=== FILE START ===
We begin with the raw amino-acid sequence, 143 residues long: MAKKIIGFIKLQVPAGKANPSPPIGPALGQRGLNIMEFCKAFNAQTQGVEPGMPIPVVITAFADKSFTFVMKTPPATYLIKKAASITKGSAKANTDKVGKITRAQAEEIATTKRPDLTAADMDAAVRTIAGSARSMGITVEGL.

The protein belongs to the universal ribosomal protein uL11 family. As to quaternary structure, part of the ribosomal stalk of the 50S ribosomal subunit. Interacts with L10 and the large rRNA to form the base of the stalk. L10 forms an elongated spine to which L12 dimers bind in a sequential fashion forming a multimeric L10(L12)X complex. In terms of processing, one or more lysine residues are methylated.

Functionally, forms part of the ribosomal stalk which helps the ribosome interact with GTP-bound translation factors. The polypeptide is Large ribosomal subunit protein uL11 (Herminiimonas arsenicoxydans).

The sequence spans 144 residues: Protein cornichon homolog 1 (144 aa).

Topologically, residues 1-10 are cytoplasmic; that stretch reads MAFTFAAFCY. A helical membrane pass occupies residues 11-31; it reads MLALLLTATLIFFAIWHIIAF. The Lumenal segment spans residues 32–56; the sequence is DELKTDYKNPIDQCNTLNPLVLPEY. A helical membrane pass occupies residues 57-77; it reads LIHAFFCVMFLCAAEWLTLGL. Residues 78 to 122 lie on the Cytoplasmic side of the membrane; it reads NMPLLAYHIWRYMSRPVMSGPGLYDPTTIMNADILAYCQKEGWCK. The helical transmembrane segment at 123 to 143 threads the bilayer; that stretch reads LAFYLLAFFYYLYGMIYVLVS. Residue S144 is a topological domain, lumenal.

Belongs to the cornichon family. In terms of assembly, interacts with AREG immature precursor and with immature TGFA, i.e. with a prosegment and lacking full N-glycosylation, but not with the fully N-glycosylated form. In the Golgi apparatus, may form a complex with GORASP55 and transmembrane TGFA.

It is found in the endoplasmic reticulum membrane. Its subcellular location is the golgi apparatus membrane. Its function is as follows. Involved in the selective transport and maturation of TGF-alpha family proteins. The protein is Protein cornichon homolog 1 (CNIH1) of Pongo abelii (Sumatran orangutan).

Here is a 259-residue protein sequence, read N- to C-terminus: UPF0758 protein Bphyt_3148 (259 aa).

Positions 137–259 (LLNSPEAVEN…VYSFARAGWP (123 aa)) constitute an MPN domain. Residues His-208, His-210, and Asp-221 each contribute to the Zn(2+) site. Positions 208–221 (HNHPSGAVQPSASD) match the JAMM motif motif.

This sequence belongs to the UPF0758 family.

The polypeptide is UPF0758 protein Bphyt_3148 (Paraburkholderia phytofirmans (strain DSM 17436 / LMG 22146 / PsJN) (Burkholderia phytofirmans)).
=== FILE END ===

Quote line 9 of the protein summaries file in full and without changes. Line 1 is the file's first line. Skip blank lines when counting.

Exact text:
Positions 137–259 (LLNSPEAVEN…VYSFARAGWP (123 aa)) constitute an MPN domain. Residues His-208, His-210, and Asp-221 each contribute to the Zn(2+) site. Positions 208–221 (HNHPSGAVQPSASD) match the JAMM motif motif.